From the War of Independence against Napoleonic France, to the Spanish-American War of 1898, Spain went through a torrid century of almost continuous military conflict, primarily internally but also abroad. Various successful and countless unsuccessful revolutions, added to the three Carlist Wars, the French invasion of 1823, the change of monarchy brought about by the Revolution of 1868, three wars against Cuba, interventions in Morocco, Mexico, Santo Domingo, and so on left the coffers broke and the population exhausted.
That was the background against which the 'Generation of 98' broke into the scene. The name itself adduces to the impact that the Spanish-American War had on the intellectual establishment of the time. A social edifice that found itself on the brink of collapse - in fact, which had already collapsed several times in the recent past - was burdened with the moral (not to mention economic) weight of another major defeat.
The literary scene in Madrid towards the end of the XIX century was eminently dominated by the major figures of Spanish Realism, from Benito Pérez Galdós to José Echegaray. The younger writers from the 'Generation of 98' were antagonistic against both the conventionally bourgeois politics of the ruling class, as well as the aesthetic postulates of Realism.
Thus, while the officialdom still portrayed a false image of a powerful Spain, fed in some degree by the military success of the African campaign in Morocco, for instance, or by the growing railway network developed in the country since 1860, the reality of the people of the country as seen through the eyes of the writers of the 'Generation of 98' was far more troubled than anyone in power liked to accept.
Among the most recognised names linked to the 'Generation of 98' stands out the philosopher, novelist, playwright and poet Miguel de Unamuno. Born in Bilbao in 1864, Unamuno taught for many years in the Universidad de Salamanca and went on to play a central role in the intellectual establishment of a 'new' Spain that had to come to grips with the fierce reality it faced.
In this regard, Miguel de Unamuno's most lasting legacy has remained his two philosophical studies, The Tragic Sentiment of Life and The Agony of Christianity, both of them included in the Index . Ironically, Unamuno's views, though evidently controversial, are also deeply religious, particularly in The Agony..., where he characterises life as a constant struggle which cannot be won but which is continuously extended by virtue of faith.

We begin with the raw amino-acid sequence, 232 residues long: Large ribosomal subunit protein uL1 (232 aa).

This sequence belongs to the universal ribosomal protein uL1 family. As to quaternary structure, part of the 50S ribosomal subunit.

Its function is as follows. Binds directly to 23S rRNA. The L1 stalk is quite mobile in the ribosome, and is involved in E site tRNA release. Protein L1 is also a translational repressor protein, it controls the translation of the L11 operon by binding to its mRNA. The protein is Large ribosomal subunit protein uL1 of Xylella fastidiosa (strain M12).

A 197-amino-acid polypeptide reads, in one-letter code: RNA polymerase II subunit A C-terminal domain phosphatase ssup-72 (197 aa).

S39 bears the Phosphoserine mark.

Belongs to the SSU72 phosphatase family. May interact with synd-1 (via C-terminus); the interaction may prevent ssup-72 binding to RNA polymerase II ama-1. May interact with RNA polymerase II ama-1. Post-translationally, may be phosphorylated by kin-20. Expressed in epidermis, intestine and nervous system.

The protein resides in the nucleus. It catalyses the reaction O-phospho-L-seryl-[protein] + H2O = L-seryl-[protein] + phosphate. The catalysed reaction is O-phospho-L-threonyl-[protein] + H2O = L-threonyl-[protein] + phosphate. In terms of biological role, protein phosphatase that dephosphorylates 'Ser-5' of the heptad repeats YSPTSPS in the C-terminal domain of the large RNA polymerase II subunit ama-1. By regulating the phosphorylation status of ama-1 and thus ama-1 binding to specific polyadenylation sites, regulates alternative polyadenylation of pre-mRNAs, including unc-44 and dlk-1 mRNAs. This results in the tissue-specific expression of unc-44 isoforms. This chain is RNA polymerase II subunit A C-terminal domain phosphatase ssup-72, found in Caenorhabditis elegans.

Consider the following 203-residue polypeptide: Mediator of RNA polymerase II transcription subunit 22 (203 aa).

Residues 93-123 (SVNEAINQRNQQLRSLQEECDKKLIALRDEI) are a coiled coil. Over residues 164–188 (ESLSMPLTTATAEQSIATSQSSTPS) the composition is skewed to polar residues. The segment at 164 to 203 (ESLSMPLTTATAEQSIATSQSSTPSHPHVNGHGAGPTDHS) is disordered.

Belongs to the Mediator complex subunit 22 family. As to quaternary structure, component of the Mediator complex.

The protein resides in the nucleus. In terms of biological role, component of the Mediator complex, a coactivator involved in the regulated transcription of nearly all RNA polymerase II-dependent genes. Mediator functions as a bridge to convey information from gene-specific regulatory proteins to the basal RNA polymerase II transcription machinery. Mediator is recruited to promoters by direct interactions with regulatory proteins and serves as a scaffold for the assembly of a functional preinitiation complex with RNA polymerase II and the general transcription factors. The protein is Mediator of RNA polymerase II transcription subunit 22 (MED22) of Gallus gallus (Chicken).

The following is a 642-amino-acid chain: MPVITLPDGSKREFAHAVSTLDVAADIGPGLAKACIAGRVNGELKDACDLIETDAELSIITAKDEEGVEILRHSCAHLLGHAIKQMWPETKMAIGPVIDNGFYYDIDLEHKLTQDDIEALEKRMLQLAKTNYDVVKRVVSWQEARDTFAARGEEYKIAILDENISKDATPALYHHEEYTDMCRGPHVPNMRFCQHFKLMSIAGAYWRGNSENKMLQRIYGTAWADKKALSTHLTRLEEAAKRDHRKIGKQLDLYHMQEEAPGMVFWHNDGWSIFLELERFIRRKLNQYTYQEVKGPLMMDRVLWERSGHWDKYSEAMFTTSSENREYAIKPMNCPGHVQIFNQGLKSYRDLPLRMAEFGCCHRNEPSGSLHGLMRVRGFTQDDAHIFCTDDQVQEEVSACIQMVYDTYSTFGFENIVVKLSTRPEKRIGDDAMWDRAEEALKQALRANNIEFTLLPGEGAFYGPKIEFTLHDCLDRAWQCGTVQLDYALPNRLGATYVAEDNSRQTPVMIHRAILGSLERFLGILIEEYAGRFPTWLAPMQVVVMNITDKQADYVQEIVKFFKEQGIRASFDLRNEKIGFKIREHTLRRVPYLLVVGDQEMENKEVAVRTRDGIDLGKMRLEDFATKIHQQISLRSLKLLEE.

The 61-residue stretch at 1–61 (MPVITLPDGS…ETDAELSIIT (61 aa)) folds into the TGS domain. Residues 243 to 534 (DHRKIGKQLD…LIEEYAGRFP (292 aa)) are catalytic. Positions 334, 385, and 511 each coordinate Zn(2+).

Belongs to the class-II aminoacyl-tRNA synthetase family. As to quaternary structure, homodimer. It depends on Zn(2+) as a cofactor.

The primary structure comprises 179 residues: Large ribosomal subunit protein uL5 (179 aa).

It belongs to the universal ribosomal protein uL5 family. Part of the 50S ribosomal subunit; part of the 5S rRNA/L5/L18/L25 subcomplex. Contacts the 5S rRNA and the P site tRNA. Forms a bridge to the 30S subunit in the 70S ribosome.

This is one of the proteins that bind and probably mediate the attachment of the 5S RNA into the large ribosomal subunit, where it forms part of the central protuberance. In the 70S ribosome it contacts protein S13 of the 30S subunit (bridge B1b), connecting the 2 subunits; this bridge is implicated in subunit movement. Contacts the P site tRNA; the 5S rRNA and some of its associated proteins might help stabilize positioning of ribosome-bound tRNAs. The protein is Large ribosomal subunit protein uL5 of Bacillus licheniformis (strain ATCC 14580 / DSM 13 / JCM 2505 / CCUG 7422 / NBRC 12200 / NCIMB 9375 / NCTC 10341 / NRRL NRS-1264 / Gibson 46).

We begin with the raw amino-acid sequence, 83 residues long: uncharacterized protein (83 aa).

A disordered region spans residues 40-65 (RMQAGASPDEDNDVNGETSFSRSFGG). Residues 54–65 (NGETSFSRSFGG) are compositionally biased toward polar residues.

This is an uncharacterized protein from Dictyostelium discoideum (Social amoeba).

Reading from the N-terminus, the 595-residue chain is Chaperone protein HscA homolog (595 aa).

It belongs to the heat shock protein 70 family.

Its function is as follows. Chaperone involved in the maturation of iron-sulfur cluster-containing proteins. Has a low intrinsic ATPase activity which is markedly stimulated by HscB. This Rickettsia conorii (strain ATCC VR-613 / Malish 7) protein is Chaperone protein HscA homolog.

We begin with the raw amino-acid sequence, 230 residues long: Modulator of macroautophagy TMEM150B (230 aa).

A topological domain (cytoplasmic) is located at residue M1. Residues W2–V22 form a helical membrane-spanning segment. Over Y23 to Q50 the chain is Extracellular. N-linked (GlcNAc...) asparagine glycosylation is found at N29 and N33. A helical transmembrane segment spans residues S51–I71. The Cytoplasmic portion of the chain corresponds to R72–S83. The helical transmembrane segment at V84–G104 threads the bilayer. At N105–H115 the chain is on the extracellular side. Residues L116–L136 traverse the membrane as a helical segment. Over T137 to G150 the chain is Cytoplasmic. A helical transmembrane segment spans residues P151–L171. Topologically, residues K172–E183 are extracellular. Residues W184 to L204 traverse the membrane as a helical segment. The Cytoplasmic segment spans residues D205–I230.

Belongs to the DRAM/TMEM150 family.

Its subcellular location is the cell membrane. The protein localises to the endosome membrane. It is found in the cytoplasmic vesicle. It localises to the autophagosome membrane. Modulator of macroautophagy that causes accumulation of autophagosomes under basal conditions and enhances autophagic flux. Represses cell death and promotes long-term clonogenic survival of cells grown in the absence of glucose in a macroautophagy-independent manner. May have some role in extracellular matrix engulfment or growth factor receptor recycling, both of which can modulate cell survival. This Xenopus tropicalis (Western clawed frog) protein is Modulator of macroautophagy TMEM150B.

Miguel de Unamuno's ideas in The Tragic Sentiment... preempt the line of thought that would develop some time later through Existentialism. However, the heartfelt pessimism that pervades his philosophical work is superseded in his fiction by aesthetic considerations that lead him to experiment with the structure of the novel and to create what he dubs the 'nivola'.
Mist (1914) is precisely such 'nivola', in which he seeks to disentangle the details of the story from any kind of context, immersing the reader straight into the proto-existentialist conflict of the plot. Hence, should you ever go to Salamanca and look up his statue, visit his home and find out about his life, you would be going diametrically against what he tried to achieve. But, by all means, do it!
The ´Generation of 98' was not an organised group. They were given that name by critics after the time and, therefore, it is difficult to establish exactly who belongs in it and who out. However, it is almost unanimously accepted that the Machado brothers, Antonio and Manuel, count among the most accomplished poets of the group.
Antonio Machado's poetry is deeply intimate and personal. Nevertheless, it shares a common trope with much of the literature from the 'Generation of 98', which is its fondness for the poor, run down, dusty dwelling of the Spanish heartland: the country which recognised itself as anything but a world power chose to look back inwards and find in its miserable condition the essence of itself.
Together with his brother, Manuel, Antonio Machado also explored the landscape and the popular culture of Andalusia - indeed, Manuel Machado is credited with having divulged and discovered many of the lyrics of the cantejondo prevalent in the repertoire today. So if you ever go to Spain and find yourself listening to some flamenco, chances are you owe it to the Machados.